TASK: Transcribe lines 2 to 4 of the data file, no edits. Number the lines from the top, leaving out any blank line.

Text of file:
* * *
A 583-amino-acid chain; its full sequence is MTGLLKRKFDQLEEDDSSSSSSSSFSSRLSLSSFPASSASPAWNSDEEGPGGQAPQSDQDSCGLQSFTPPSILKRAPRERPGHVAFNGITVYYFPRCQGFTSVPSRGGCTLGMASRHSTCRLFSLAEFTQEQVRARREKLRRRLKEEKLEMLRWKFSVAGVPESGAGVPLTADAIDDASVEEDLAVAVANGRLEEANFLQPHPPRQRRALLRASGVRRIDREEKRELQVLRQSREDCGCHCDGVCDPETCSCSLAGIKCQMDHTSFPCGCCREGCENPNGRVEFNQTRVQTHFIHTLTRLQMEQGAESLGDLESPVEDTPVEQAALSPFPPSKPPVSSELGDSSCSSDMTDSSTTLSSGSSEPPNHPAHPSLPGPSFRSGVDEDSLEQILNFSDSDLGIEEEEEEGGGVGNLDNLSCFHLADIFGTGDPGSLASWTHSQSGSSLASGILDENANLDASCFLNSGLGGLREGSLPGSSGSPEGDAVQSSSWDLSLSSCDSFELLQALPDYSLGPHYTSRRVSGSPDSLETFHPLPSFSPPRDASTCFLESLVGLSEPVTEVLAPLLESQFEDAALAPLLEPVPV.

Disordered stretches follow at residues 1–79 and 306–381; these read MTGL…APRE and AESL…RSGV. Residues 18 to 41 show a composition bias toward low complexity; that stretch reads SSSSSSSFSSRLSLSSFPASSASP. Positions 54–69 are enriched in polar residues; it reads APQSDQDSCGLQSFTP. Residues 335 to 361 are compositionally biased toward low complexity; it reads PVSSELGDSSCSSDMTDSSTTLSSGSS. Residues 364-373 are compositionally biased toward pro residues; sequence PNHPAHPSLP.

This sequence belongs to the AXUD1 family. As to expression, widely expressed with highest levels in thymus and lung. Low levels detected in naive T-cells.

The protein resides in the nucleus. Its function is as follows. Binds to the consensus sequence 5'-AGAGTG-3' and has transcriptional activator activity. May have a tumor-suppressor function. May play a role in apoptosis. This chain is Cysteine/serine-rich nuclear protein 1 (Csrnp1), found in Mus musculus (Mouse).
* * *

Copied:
Disordered stretches follow at residues 1–79 and 306–381; these read MTGL…APRE and AESL…RSGV. Residues 18 to 41 show a composition bias toward low complexity; that stretch reads SSSSSSSFSSRLSLSSFPASSASP. Positions 54–69 are enriched in polar residues; it reads APQSDQDSCGLQSFTP. Residues 335 to 361 are compositionally biased toward low complexity; it reads PVSSELGDSSCSSDMTDSSTTLSSGSS. Residues 364-373 are compositionally biased toward pro residues; sequence PNHPAHPSLP.

This sequence belongs to the AXUD1 family. As to expression, widely expressed with highest levels in thymus and lung. Low levels detected in naive T-cells.

The protein resides in the nucleus. Its function is as follows. Binds to the consensus sequence 5'-AGAGTG-3' and has transcriptional activator activity. May have a tumor-suppressor function. May play a role in apoptosis. This chain is Cysteine/serine-rich nuclear protein 1 (Csrnp1), found in Mus musculus (Mouse).